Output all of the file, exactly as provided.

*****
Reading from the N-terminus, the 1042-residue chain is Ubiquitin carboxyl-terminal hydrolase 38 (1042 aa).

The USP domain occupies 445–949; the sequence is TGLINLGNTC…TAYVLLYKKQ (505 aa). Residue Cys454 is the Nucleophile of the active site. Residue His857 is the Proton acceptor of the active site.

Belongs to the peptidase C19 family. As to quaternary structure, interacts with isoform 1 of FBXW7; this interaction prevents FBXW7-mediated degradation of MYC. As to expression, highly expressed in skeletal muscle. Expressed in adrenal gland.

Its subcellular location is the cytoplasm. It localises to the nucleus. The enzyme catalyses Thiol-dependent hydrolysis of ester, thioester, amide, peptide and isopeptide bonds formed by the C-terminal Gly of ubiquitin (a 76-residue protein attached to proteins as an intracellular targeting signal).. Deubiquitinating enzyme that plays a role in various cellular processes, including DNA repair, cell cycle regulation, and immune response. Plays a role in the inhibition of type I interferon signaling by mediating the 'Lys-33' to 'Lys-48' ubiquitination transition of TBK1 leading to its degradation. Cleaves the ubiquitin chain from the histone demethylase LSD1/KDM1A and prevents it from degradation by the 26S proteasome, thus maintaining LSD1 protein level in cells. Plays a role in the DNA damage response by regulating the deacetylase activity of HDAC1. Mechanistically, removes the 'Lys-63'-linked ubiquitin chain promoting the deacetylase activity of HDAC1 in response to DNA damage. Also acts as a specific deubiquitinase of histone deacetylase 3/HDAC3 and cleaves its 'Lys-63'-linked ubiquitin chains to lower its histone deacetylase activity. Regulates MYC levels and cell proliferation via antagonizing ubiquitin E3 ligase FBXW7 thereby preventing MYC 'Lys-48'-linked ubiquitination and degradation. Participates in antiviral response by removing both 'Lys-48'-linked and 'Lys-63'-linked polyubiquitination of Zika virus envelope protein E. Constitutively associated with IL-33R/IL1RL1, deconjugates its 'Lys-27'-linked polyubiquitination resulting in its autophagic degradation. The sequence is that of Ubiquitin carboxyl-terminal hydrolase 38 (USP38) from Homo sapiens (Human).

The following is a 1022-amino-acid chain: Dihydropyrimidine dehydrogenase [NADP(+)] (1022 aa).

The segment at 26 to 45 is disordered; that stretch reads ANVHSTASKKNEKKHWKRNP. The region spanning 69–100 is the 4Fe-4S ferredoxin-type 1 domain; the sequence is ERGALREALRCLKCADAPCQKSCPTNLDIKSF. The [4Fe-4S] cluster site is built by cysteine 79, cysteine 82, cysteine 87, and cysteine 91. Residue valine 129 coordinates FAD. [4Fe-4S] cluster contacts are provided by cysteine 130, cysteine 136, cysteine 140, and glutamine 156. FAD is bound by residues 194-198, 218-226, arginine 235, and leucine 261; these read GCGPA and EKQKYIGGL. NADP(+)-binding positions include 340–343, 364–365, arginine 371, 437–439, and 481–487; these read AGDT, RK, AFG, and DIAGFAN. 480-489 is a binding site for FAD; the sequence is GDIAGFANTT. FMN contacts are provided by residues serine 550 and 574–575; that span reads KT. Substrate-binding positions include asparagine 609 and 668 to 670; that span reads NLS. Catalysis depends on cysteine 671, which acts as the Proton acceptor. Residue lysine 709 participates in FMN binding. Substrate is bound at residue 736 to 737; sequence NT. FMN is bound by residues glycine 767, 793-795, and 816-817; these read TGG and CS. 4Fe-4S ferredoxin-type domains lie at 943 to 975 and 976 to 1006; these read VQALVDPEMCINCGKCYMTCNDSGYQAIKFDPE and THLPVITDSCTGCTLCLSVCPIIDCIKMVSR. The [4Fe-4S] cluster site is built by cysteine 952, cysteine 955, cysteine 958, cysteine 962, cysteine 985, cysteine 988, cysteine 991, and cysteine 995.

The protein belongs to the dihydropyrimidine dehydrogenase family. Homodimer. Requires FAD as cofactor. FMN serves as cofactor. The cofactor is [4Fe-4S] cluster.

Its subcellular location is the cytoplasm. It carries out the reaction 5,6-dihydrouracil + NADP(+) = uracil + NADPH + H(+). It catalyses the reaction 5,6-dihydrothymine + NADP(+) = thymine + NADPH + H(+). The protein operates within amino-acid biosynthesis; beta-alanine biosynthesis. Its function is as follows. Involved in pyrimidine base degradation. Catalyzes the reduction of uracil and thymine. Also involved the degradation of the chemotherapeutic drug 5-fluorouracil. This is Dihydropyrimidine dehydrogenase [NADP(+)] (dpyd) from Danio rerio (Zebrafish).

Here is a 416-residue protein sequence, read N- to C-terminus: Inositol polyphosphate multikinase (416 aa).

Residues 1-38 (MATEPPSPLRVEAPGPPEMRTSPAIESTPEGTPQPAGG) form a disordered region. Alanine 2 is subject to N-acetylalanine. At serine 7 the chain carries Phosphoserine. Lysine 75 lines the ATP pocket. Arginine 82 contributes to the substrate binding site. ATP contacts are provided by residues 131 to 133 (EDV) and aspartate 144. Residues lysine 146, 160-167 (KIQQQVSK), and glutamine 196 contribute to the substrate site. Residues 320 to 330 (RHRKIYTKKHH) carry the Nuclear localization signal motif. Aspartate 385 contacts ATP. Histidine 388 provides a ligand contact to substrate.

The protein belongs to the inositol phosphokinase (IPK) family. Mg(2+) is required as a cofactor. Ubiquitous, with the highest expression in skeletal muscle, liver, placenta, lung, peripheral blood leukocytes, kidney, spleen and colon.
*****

Reading from the N-terminus, the 1042-residue chain is Ubiquitin carboxyl-terminal hydrolase 38 (1042 aa).

The USP domain occupies 445–949; the sequence is TGLINLGNTC…TAYVLLYKKQ (505 aa). Residue Cys454 is the Nucleophile of the active site. Residue His857 is the Proton acceptor of the active site.

Belongs to the peptidase C19 family. As to quaternary structure, interacts with isoform 1 of FBXW7; this interaction prevents FBXW7-mediated degradation of MYC. As to expression, highly expressed in skeletal muscle. Expressed in adrenal gland.

Its subcellular location is the cytoplasm. It localises to the nucleus. The enzyme catalyses Thiol-dependent hydrolysis of ester, thioester, amide, peptide and isopeptide bonds formed by the C-terminal Gly of ubiquitin (a 76-residue protein attached to proteins as an intracellular targeting signal).. Deubiquitinating enzyme that plays a role in various cellular processes, including DNA repair, cell cycle regulation, and immune response. Plays a role in the inhibition of type I interferon signaling by mediating the 'Lys-33' to 'Lys-48' ubiquitination transition of TBK1 leading to its degradation. Cleaves the ubiquitin chain from the histone demethylase LSD1/KDM1A and prevents it from degradation by the 26S proteasome, thus maintaining LSD1 protein level in cells. Plays a role in the DNA damage response by regulating the deacetylase activity of HDAC1. Mechanistically, removes the 'Lys-63'-linked ubiquitin chain promoting the deacetylase activity of HDAC1 in response to DNA damage. Also acts as a specific deubiquitinase of histone deacetylase 3/HDAC3 and cleaves its 'Lys-63'-linked ubiquitin chains to lower its histone deacetylase activity. Regulates MYC levels and cell proliferation via antagonizing ubiquitin E3 ligase FBXW7 thereby preventing MYC 'Lys-48'-linked ubiquitination and degradation. Participates in antiviral response by removing both 'Lys-48'-linked and 'Lys-63'-linked polyubiquitination of Zika virus envelope protein E. Constitutively associated with IL-33R/IL1RL1, deconjugates its 'Lys-27'-linked polyubiquitination resulting in its autophagic degradation. The sequence is that of Ubiquitin carboxyl-terminal hydrolase 38 (USP38) from Homo sapiens (Human).

The following is a 1022-amino-acid chain: Dihydropyrimidine dehydrogenase [NADP(+)] (1022 aa).

The segment at 26 to 45 is disordered; that stretch reads ANVHSTASKKNEKKHWKRNP. The region spanning 69–100 is the 4Fe-4S ferredoxin-type 1 domain; the sequence is ERGALREALRCLKCADAPCQKSCPTNLDIKSF. The [4Fe-4S] cluster site is built by cysteine 79, cysteine 82, cysteine 87, and cysteine 91. Residue valine 129 coordinates FAD. [4Fe-4S] cluster contacts are provided by cysteine 130, cysteine 136, cysteine 140, and glutamine 156. FAD is bound by residues 194-198, 218-226, arginine 235, and leucine 261; these read GCGPA and EKQKYIGGL. NADP(+)-binding positions include 340–343, 364–365, arginine 371, 437–439, and 481–487; these read AGDT, RK, AFG, and DIAGFAN. 480-489 is a binding site for FAD; the sequence is GDIAGFANTT. FMN contacts are provided by residues serine 550 and 574–575; that span reads KT. Substrate-binding positions include asparagine 609 and 668 to 670; that span reads NLS. Catalysis depends on cysteine 671, which acts as the Proton acceptor. Residue lysine 709 participates in FMN binding. Substrate is bound at residue 736 to 737; sequence NT. FMN is bound by residues glycine 767, 793-795, and 816-817; these read TGG and CS. 4Fe-4S ferredoxin-type domains lie at 943 to 975 and 976 to 1006; these read VQALVDPEMCINCGKCYMTCNDSGYQAIKFDPE and THLPVITDSCTGCTLCLSVCPIIDCIKMVSR. The [4Fe-4S] cluster site is built by cysteine 952, cysteine 955, cysteine 958, cysteine 962, cysteine 985, cysteine 988, cysteine 991, and cysteine 995.

The protein belongs to the dihydropyrimidine dehydrogenase family. Homodimer. Requires FAD as cofactor. FMN serves as cofactor. The cofactor is [4Fe-4S] cluster.

Its subcellular location is the cytoplasm. It carries out the reaction 5,6-dihydrouracil + NADP(+) = uracil + NADPH + H(+). It catalyses the reaction 5,6-dihydrothymine + NADP(+) = thymine + NADPH + H(+). The protein operates within amino-acid biosynthesis; beta-alanine biosynthesis. Its function is as follows. Involved in pyrimidine base degradation. Catalyzes the reduction of uracil and thymine. Also involved the degradation of the chemotherapeutic drug 5-fluorouracil. This is Dihydropyrimidine dehydrogenase [NADP(+)] (dpyd) from Danio rerio (Zebrafish).

Here is a 416-residue protein sequence, read N- to C-terminus: Inositol polyphosphate multikinase (416 aa).

Residues 1-38 (MATEPPSPLRVEAPGPPEMRTSPAIESTPEGTPQPAGG) form a disordered region. Alanine 2 is subject to N-acetylalanine. At serine 7 the chain carries Phosphoserine. Lysine 75 lines the ATP pocket. Arginine 82 contributes to the substrate binding site. ATP contacts are provided by residues 131 to 133 (EDV) and aspartate 144. Residues lysine 146, 160-167 (KIQQQVSK), and glutamine 196 contribute to the substrate site. Residues 320 to 330 (RHRKIYTKKHH) carry the Nuclear localization signal motif. Aspartate 385 contacts ATP. Histidine 388 provides a ligand contact to substrate.

The protein belongs to the inositol phosphokinase (IPK) family. Mg(2+) is required as a cofactor. Ubiquitous, with the highest expression in skeletal muscle, liver, placenta, lung, peripheral blood leukocytes, kidney, spleen and colon.